Environmental guidance for your business in Northern Ireland & Scotland
All businesses that produce waste have a duty of care to make sure that it is handled and stored safely. If the waste is hazardous/special, extra controls apply.
You do not need a waste management licence or pollution prevention and control permit if you store hazardous/special waste on the site where it was produced for up to 12 months while you wait for it to be collected. The maximum amount of hazardous/special waste you can store is:
If you cannot meet these conditions - for example if you store hazardous/special waste for longer than 12 months - you must have a waste management licence or a pollution prevention and control permit.
If you keep hazardous/special waste on your premises, even for a short period of time, you must:
You must assess risks posed by any hazardous substances that you store on your site, including hazardous/special waste, and take steps to control those risks.
Make sure your staff are properly trained to deal with spills of the hazardous materials that you store on your premises. This should include instructions on what to do if there is a spill, the type of personal protection equipment required and how to correctly dispose of contaminated clean-up materials. See Pollution Prevention Guideline 21 (PPG 21).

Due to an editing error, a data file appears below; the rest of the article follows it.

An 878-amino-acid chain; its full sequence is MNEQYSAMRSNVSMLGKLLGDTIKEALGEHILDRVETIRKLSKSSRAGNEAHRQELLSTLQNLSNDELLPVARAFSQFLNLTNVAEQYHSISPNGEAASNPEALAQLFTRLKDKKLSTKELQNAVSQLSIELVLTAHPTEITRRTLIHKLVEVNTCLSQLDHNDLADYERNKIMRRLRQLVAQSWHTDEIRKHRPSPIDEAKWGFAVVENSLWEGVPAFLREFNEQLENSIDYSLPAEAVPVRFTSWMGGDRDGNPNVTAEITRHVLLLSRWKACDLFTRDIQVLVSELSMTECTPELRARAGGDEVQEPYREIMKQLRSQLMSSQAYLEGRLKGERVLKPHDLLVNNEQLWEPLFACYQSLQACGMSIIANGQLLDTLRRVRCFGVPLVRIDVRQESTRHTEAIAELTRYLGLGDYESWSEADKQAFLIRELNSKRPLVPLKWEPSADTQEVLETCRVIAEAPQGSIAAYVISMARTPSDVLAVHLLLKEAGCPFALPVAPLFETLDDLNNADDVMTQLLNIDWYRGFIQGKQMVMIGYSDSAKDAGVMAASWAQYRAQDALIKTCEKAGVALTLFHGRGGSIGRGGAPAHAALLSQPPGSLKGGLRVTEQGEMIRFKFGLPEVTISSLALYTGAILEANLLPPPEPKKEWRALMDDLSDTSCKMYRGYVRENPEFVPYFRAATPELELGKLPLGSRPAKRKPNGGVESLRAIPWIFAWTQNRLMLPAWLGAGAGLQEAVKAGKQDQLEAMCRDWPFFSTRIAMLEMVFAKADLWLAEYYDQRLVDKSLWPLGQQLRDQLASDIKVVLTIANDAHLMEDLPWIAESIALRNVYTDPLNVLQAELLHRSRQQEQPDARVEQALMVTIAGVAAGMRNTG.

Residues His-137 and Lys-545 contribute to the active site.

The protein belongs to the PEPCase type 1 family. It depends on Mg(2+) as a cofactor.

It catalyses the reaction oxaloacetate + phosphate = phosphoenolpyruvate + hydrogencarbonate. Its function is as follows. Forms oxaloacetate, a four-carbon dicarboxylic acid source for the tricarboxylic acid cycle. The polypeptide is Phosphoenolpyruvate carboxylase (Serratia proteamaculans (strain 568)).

Producing and storing hazardous/special waste
A day with Hydrology, SEPA's hydrometry unit is responsible for around 400 gauging stations and 350 rainfall monitoring sites. River gauging stations are important as they allow river levels to be monitored so flood events can be predicted and flood warnings sent out.
Brewing and Distilling Technical Drop-in Day: Waste, Water, Energy, Brewing and Distilling is booming due to high demand for quality Scottish beers and spirits. All this growth is also leading to a boom in food waste, energy and water use.
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